Rob’s Road Notes: Why We Chose Outdoor Education for Our Daughter

August 6, 2018

If you have been following along with the Coalition’s blog the last year and a half, you might remember the mentioning of my daughter Scarlett (only about 37 times). Well, in this edition of Rob’s Road Notes, you get to read about what she is up to once again and the connection our family has to WWRP.

Last month, my three year old started preschool. Three times a week, she gets the privilege of spending the afternoon in the outdoors in an environmental education setting with creeks, forests, salmon, and the Puget Sound, accompanied by the laughter generated from summertime toddler bliss. Tiny Trees preschool is a fairly new operation that adheres to what I am convinced is an ancient formula for young kids: play, exploration, and wonder in a nature-rich environment.

It has been about 30 days since she started and I can tell you this—I have seen a difference in Scarlett. Not only in her physical play, but also in her social interactions. In general she is less timid and more socially conscious of her surroundings. I feel like she is growing up right before my very eyes.

Tiny Trees is located in Carkeek Park. It is hands down one of my top three Seattle city parks to spend time in, along with Discover and Volunteer Parks. We are very fortunate to have the opportunity to send her to Carkeek for this program—it truly aligns with who we are as a family and further introduces Scarlett to the beauty of the Pacific Northwest.

I got curious and I wanted to see if it aligned with my professional work here at the Coalition.

As it turns out, 20 years ago, the city of Seattle received a WWRP grant in the Urban Wildlife category for $300,000 for the Piper Creek Watershed which is located in Carkeek Park! The watershed provides a wooded ravine for riparian habitat for birds and wildlife, as well as protection and enhancement of water quality in this urban stream. On top of all of this, Pipers Creek and Carkeek Park now provide an educational setting for Scarlett. The critters that she so enthusiastically comes home and talks about with me—and this beautiful natural place that is helping to shape her education—would not be there today if it wasn’t for the WWRP.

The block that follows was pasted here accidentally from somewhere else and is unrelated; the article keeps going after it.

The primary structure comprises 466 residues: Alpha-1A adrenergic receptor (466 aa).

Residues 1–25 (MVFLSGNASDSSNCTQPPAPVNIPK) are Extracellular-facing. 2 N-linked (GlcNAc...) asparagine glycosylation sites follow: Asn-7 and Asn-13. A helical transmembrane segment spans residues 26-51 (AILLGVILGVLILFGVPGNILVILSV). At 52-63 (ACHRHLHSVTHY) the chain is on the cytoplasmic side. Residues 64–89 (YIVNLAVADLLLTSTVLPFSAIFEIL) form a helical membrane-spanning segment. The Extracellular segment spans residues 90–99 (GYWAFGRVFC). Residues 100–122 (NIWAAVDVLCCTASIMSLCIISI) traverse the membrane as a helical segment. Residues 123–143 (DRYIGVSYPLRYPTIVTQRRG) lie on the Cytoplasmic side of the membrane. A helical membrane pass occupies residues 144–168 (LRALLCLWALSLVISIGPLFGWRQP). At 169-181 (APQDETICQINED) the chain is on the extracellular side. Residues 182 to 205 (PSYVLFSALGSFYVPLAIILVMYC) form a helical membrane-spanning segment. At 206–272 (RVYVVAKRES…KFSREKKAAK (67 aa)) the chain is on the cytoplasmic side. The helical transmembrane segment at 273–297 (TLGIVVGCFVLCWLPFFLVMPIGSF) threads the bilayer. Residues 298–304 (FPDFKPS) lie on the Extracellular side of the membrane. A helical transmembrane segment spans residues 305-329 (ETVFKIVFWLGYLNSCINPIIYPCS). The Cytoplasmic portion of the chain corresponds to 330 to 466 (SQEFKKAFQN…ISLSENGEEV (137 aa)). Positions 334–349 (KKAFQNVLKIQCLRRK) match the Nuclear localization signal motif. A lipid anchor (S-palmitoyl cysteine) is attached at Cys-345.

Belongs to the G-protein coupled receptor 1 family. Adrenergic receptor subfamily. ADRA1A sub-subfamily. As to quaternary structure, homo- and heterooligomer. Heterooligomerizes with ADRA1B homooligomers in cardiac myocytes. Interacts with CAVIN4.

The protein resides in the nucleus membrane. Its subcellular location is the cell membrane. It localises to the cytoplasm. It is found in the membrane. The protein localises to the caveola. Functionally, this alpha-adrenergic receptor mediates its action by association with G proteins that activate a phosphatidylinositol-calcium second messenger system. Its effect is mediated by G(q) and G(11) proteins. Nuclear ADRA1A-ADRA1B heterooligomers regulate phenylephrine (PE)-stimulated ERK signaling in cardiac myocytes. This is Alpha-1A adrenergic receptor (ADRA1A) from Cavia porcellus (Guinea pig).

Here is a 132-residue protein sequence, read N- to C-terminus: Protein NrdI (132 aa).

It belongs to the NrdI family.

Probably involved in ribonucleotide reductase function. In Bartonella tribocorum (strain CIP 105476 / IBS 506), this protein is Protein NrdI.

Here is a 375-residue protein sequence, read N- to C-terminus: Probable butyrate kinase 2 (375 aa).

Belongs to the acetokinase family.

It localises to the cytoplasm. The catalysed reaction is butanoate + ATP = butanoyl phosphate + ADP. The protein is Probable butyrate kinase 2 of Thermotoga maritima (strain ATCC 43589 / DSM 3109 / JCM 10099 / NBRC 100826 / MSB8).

Amazing. I’m blown away. But honestly, not too surprised.

The original stakeholders of the Coalition were visionaries. They knew what was coming to Seattle and the surrounding communities. They foresaw the population growth, industry expansion, and the need to preserve our natural habitat. They acted with urgency then and we continue to act with urgency today. The Coalition is chock full of people who believe in our mission and who want our children to have the same opportunities as we have had. I’m humbled by the vision our Coalition founding members had and I am honored to serve on the team that keeps the flame lit for education and advocacy of the Washington Wildlife & Recreation Program.

Oh yea—and Scarlett thinks it is pretty cool too.